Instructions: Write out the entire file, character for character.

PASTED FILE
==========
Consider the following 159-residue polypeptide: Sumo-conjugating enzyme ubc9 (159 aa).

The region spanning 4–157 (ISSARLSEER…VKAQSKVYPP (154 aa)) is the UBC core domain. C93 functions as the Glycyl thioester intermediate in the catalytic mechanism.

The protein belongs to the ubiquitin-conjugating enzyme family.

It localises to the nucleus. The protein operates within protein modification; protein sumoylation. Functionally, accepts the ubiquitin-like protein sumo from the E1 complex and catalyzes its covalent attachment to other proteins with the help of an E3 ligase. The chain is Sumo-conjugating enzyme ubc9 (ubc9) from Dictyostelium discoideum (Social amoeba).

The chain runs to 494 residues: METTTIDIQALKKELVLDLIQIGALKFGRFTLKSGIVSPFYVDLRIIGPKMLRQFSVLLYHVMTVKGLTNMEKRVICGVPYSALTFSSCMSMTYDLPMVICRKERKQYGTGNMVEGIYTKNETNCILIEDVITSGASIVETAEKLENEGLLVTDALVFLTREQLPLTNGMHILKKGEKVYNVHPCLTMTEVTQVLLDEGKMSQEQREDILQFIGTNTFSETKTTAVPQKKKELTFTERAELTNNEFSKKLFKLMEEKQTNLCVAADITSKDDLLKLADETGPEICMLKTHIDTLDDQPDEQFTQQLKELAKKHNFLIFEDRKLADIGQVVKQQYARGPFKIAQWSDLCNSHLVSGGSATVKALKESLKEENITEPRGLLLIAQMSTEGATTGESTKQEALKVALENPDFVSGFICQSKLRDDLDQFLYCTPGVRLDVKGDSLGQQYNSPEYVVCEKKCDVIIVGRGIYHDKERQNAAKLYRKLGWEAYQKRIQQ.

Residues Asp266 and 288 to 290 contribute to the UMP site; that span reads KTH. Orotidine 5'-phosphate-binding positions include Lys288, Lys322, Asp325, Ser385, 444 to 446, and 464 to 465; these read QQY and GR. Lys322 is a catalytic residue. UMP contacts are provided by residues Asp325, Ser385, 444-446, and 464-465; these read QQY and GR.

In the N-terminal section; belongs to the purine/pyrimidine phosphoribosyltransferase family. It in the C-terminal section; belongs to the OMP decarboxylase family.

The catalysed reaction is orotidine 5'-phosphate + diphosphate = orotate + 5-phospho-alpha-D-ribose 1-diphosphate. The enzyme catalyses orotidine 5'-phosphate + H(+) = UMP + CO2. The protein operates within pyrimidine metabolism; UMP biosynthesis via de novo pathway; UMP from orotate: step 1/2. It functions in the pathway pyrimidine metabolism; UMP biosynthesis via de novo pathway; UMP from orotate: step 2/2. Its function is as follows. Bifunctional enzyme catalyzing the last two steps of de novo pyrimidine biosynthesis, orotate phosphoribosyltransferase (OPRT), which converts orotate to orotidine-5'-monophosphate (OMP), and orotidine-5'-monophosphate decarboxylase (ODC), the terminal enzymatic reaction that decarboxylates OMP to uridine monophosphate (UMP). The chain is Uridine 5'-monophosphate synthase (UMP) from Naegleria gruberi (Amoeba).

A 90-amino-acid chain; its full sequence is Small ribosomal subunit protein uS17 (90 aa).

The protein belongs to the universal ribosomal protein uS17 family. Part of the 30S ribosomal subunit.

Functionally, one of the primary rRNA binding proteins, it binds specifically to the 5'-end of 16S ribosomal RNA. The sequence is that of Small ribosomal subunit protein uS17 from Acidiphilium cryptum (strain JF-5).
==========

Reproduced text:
Consider the following 159-residue polypeptide: Sumo-conjugating enzyme ubc9 (159 aa).

The region spanning 4–157 (ISSARLSEER…VKAQSKVYPP (154 aa)) is the UBC core domain. C93 functions as the Glycyl thioester intermediate in the catalytic mechanism.

The protein belongs to the ubiquitin-conjugating enzyme family.

It localises to the nucleus. The protein operates within protein modification; protein sumoylation. Functionally, accepts the ubiquitin-like protein sumo from the E1 complex and catalyzes its covalent attachment to other proteins with the help of an E3 ligase. The chain is Sumo-conjugating enzyme ubc9 (ubc9) from Dictyostelium discoideum (Social amoeba).

The chain runs to 494 residues: METTTIDIQALKKELVLDLIQIGALKFGRFTLKSGIVSPFYVDLRIIGPKMLRQFSVLLYHVMTVKGLTNMEKRVICGVPYSALTFSSCMSMTYDLPMVICRKERKQYGTGNMVEGIYTKNETNCILIEDVITSGASIVETAEKLENEGLLVTDALVFLTREQLPLTNGMHILKKGEKVYNVHPCLTMTEVTQVLLDEGKMSQEQREDILQFIGTNTFSETKTTAVPQKKKELTFTERAELTNNEFSKKLFKLMEEKQTNLCVAADITSKDDLLKLADETGPEICMLKTHIDTLDDQPDEQFTQQLKELAKKHNFLIFEDRKLADIGQVVKQQYARGPFKIAQWSDLCNSHLVSGGSATVKALKESLKEENITEPRGLLLIAQMSTEGATTGESTKQEALKVALENPDFVSGFICQSKLRDDLDQFLYCTPGVRLDVKGDSLGQQYNSPEYVVCEKKCDVIIVGRGIYHDKERQNAAKLYRKLGWEAYQKRIQQ.

Residues Asp266 and 288 to 290 contribute to the UMP site; that span reads KTH. Orotidine 5'-phosphate-binding positions include Lys288, Lys322, Asp325, Ser385, 444 to 446, and 464 to 465; these read QQY and GR. Lys322 is a catalytic residue. UMP contacts are provided by residues Asp325, Ser385, 444-446, and 464-465; these read QQY and GR.

In the N-terminal section; belongs to the purine/pyrimidine phosphoribosyltransferase family. It in the C-terminal section; belongs to the OMP decarboxylase family.

The catalysed reaction is orotidine 5'-phosphate + diphosphate = orotate + 5-phospho-alpha-D-ribose 1-diphosphate. The enzyme catalyses orotidine 5'-phosphate + H(+) = UMP + CO2. The protein operates within pyrimidine metabolism; UMP biosynthesis via de novo pathway; UMP from orotate: step 1/2. It functions in the pathway pyrimidine metabolism; UMP biosynthesis via de novo pathway; UMP from orotate: step 2/2. Its function is as follows. Bifunctional enzyme catalyzing the last two steps of de novo pyrimidine biosynthesis, orotate phosphoribosyltransferase (OPRT), which converts orotate to orotidine-5'-monophosphate (OMP), and orotidine-5'-monophosphate decarboxylase (ODC), the terminal enzymatic reaction that decarboxylates OMP to uridine monophosphate (UMP). The chain is Uridine 5'-monophosphate synthase (UMP) from Naegleria gruberi (Amoeba).

A 90-amino-acid chain; its full sequence is Small ribosomal subunit protein uS17 (90 aa).

The protein belongs to the universal ribosomal protein uS17 family. Part of the 30S ribosomal subunit.

Functionally, one of the primary rRNA binding proteins, it binds specifically to the 5'-end of 16S ribosomal RNA. The sequence is that of Small ribosomal subunit protein uS17 from Acidiphilium cryptum (strain JF-5).